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Research Project: Strategies to Predict and Mitigate the Impacts of Climate Variability on Soil, Plant, Animal, and Environmental Interactions

Location: Plant Science Research

Title: Flush of CO2 as a short-term biological indicator of soil nitrogen mineralization in the Southeast

Author
item Pershing, Mary - North Carolina State University
item Crozier, Carl - North Carolina State University
item Schroeder-moreno, Michelle - North Carolina State University
item Osmond, Deanna - North Carolina State University
item Franzluebbers, Alan

Submitted to: ASA-CSSA-SSSA Annual Meeting Abstracts
Publication Type: Abstract Only
Publication Acceptance Date: 11/15/2015
Publication Date: N/A
Citation: N/A

Interpretive Summary:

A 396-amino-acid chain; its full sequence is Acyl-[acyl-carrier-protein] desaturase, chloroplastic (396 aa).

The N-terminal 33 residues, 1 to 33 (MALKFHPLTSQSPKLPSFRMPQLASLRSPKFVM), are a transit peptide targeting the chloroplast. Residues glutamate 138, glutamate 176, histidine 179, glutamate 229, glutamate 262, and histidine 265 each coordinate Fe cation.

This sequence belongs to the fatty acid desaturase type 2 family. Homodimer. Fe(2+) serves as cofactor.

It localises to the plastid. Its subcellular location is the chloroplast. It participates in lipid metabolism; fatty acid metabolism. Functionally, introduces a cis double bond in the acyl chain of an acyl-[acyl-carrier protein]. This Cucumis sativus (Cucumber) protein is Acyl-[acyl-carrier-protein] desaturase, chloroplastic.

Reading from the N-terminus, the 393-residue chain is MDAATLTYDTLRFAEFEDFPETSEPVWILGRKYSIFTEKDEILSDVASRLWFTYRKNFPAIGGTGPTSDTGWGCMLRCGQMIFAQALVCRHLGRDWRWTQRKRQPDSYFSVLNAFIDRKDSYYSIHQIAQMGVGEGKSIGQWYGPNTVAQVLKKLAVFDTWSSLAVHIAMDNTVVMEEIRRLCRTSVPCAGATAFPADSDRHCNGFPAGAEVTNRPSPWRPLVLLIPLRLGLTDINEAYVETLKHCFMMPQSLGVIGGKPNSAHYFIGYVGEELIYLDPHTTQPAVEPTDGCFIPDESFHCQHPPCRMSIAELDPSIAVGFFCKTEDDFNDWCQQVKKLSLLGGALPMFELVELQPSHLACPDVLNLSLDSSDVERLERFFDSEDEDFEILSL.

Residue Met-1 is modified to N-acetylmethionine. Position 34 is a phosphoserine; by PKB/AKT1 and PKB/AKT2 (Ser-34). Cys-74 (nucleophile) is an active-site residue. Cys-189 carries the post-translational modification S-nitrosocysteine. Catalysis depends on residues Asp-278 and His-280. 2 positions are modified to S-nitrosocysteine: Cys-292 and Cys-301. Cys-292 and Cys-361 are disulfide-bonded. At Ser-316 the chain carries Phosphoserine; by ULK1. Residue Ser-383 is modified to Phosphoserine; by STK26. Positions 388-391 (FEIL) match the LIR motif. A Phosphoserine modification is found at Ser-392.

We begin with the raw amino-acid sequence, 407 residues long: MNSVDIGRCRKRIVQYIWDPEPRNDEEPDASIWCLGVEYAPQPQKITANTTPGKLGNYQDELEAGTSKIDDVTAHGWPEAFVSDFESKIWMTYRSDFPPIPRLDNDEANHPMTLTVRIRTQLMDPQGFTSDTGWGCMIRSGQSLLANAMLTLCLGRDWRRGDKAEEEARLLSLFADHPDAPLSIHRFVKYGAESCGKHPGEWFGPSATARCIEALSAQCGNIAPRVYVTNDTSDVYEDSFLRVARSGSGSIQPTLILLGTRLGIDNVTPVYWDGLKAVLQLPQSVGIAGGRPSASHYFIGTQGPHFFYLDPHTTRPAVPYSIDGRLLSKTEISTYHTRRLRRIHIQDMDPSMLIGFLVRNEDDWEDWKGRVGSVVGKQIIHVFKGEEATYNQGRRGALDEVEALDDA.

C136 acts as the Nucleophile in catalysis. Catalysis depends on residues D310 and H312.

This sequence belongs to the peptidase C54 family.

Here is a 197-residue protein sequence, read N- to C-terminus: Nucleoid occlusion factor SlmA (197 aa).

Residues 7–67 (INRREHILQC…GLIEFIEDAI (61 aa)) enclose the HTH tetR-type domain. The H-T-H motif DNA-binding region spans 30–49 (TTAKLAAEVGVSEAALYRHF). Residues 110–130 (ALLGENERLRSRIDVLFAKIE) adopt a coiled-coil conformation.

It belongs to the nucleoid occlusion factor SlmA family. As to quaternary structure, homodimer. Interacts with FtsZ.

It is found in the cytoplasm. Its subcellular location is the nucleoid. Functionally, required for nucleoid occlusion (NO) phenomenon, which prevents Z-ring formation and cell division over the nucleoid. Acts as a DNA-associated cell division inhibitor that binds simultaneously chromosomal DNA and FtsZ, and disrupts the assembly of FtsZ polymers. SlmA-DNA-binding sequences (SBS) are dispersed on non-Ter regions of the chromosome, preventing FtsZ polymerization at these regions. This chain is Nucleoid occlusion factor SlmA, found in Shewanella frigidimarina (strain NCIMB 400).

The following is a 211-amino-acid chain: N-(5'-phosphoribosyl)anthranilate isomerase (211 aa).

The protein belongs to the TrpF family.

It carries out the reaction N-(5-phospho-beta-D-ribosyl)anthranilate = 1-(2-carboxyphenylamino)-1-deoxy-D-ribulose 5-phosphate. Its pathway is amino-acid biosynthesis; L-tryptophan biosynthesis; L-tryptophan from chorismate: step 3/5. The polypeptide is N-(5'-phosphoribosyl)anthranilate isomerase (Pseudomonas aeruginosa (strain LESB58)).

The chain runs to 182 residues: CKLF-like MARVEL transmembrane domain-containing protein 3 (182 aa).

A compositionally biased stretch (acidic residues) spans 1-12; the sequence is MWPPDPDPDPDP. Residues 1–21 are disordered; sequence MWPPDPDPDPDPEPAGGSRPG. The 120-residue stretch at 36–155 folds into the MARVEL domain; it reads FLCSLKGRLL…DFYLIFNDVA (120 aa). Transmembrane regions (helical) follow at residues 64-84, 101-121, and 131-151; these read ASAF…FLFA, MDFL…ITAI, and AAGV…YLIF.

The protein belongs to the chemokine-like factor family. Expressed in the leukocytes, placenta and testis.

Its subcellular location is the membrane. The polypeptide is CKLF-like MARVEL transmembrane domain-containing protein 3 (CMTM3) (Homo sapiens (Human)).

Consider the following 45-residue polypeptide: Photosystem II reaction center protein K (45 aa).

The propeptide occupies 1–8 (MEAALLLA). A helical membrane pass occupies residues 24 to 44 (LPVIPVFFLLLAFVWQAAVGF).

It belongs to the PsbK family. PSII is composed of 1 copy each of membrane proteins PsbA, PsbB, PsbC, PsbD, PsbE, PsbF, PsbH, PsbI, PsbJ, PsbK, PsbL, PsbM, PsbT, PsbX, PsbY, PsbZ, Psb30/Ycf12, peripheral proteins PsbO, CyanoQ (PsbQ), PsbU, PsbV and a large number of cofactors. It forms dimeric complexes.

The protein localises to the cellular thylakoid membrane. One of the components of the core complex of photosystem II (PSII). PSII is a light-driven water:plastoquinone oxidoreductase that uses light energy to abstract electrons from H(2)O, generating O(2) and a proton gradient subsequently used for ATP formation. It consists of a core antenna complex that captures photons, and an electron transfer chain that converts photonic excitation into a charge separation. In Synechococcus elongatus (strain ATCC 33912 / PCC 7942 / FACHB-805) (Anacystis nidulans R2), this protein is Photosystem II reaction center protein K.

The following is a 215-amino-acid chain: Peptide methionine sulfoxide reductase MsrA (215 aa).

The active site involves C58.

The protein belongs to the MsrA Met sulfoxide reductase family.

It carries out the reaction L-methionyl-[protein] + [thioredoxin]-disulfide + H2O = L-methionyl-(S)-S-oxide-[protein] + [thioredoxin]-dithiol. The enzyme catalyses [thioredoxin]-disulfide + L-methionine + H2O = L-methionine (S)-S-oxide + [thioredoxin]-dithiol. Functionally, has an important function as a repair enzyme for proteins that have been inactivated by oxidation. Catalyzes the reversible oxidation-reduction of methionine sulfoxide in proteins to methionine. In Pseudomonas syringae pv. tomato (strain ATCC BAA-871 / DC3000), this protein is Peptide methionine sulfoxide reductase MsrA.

Technical Abstract: Determining the appropriate nitrogen (N) rate is critical to farm economics and environmental protection. In North Carolina, N fertilizer recommendations are not modified by residual inorganic N or biologically active N, but only by realistic yield expectation set for each soil type by crop. However, due to increasingly popular conservation management practices such as cover cropping and no-till farming, residual N can remain in the soil in a biologically active form for potential plant uptake, resulting in greater supply of N than expected. Measuring biologically active carbon (C) is faster, more accurate, and less expensive than measuring biologically active N. Soil samples (120) were collected from field stations representing the three physiographic regions of North Carolina (coastal plain, piedmont, and mountains) to use in a greenhouse trial. Unfertilized Sorghum bicolor was planted for the greenhouse trial and harvested at 4 and 8 weeks. Dry matter accumulation and N concentration were measured, which allowed for determination of N uptake. Carbon mineralization, or the “flush of CO2”, was measured for each soil, as was microbial biomass C using fumigation-incubation, prior to the greenhouse trial. Mean plant dry matter accumulation was linearly related to the flush of CO2 with an r2 of 0.78. Soil microbial biomass C was linearly related to the flush of CO2 with an r2 value of 0.80. These data, as well as total, particulate, and inorganic N, will contribute to a larger database of laboratory incubations and greenhouse trials to help understand nutrient dynamics and improve accuracy of fertilizer N recommendations in the Mid-Atlantic and southeastern USA.